New bill allows for college campuses to openly discriminate against LGBT Students


By down voting the renewal of the Higher Education act, the government would no longer have the power to punish universities for discriminating against their LGBT students.

Kenny Phipps

In what has become the latest chapter in the culture wars, Congress is set to vote on a renewal of the Higher Education Act of 1965 sometime in the all-too near future. The bill, which grants the government authority to disburse loans and aid to universities, also allows them to deny that money to institutions that violate its rules.

The Obama administration used this authority to enforce a more accountable system of justice with regards to sexual assault (which the Trump administration rescinded last year). The government has also used this power in the past to ensure that Title IX provisions were faithfully carried out in our nation’s colleges.

Now, with Republicans in control of both chambers of Congress and the White House, the use of this power is being corrupted. Instead of pressuring universities to take action to fight the epidemic of campus sexual assault, or to create an equal environment for female students, the GOP wants to remove the government’s ability to punish schools that openly discriminate against the LGBT community.

If the new bill passes, campuses could legally forbid openly same-sex relationships. Students currently protected by federal law would lose that protection. Despite the landmark 2015 Supreme Court ruling that legalized same-sex marriage, colleges would have the right to deny their own students equal treatment.

The bill’s ostensible aim is to foster inclusivity at the ideological level. As we often hear, in this newspaper among others, conservative students feel left out of the community, pariahs on account of their political beliefs. The dearth of conservative voices on campuses across the country is certainly a problem that needs to be addressed if we are all to benefit from a truly diverse academic environment.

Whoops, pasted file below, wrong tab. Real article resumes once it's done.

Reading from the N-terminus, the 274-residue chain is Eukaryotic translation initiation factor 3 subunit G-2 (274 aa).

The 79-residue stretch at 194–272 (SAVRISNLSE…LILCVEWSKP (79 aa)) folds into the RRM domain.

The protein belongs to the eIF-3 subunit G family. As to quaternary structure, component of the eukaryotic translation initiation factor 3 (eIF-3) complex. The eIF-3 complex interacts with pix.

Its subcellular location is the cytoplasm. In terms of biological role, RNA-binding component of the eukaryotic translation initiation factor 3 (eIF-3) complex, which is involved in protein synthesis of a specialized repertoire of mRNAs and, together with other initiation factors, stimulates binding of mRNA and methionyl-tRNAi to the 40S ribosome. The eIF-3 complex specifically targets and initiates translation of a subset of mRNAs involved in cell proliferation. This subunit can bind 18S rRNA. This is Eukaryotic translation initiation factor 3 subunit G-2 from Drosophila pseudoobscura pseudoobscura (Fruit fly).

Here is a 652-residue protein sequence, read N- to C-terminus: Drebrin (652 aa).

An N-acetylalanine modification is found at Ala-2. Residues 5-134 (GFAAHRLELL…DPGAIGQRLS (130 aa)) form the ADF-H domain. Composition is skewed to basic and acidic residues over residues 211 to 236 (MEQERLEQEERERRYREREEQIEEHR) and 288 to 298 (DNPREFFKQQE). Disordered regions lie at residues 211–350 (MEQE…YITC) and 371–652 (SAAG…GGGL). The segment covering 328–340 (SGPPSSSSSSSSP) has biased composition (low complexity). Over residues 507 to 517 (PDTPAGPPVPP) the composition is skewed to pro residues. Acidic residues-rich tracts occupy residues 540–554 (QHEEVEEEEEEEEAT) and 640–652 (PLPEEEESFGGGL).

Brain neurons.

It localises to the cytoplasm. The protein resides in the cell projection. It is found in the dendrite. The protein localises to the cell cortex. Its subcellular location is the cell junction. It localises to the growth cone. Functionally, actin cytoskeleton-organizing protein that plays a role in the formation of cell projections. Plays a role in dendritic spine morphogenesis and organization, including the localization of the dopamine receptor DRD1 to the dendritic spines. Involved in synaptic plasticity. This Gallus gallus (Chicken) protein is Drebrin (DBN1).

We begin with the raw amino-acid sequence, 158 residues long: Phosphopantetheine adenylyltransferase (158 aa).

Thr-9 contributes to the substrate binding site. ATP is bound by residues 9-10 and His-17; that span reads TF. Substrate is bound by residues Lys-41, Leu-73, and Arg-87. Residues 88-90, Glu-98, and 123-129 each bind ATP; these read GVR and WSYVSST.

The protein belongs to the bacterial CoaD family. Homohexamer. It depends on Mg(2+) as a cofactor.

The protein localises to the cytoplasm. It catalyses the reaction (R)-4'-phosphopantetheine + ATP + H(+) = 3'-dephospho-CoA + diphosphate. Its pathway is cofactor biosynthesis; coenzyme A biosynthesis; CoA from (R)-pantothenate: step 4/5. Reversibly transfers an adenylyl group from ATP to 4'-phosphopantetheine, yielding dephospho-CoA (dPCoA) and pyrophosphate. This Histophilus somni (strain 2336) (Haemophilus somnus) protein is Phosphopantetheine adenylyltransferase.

However, the actual intent of this new education bill is nothing more than a toxic perversion of that genuinely worthwhile argument.

What Republicans and admittedly many conservatives (particularly white evangelicals) are really saying is not that we need to foster a more robust atmosphere for debate and progress. By promoting backwards and harmful policies like this one, they are forcing conservatives to choose between being a bigot and being a liberal.

This is not right. Conservative thinking and conservative people have more to offer than backwater discrimination against the LGBT community. Congress is attempting to halt the inevitable tide of progress towards a compassionate society, one which doesn’t discriminate on the basis of something so innate. The government’s authority to deny colleges money if they violate anti-discrimination laws (and basic human decency) should be a force for good, not a tool of the white, Christian establishment to evade the march of history.

Everett Piper, the president of Oklahoma Wesleyan University, defended the bill to the Times.

“There’s a huge difference between discriminating against behavior and discriminating against a person,” he said.

Piper’s argument is merely semantics. Allowing displays of heterosexual affection, such as hand-holding, while denying that same right to homosexual students is not discriminating against behavior; it is refusing to acknowledge the equality of your fellow human beings.

“The moral arc of the universe is long, but it bends towards justice.” Congress, with this education bill, is attempting to throw the full force of the federal government against this arc and reverse its course.